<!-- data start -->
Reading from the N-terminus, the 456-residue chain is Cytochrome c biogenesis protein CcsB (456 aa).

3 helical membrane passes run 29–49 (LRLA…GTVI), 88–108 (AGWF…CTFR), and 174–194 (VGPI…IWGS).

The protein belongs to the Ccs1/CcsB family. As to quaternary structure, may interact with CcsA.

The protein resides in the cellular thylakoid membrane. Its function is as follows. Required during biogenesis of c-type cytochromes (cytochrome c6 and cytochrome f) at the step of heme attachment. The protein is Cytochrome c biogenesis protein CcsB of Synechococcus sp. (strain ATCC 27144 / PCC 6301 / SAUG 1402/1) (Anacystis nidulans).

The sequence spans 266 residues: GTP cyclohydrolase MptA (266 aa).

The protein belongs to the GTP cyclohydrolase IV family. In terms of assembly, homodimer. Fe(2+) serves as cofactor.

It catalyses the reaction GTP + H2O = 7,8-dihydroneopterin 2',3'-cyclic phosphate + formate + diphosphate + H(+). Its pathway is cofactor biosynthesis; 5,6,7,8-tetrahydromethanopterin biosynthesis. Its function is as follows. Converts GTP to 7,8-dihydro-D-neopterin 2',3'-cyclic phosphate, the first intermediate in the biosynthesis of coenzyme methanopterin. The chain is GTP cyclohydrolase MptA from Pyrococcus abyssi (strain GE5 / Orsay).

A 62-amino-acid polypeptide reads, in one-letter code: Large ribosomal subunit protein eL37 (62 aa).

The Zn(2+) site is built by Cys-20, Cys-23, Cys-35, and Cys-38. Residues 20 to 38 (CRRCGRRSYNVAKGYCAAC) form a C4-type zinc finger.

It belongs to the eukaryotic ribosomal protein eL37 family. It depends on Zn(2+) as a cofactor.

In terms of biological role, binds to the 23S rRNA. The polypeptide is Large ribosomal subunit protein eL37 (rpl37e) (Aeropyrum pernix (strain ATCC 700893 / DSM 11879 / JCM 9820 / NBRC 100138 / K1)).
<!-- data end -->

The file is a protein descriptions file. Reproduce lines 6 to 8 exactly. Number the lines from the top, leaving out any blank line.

The protein belongs to the GTP cyclohydrolase IV family. In terms of assembly, homodimer. Fe(2+) serves as cofactor.

It catalyses the reaction GTP + H2O = 7,8-dihydroneopterin 2',3'-cyclic phosphate + formate + diphosphate + H(+). Its pathway is cofactor biosynthesis; 5,6,7,8-tetrahydromethanopterin biosynthesis. Its function is as follows. Converts GTP to 7,8-dihydro-D-neopterin 2',3'-cyclic phosphate, the first intermediate in the biosynthesis of coenzyme methanopterin. The chain is GTP cyclohydrolase MptA from Pyrococcus abyssi (strain GE5 / Orsay).

A 62-amino-acid polypeptide reads, in one-letter code: Large ribosomal subunit protein eL37 (62 aa).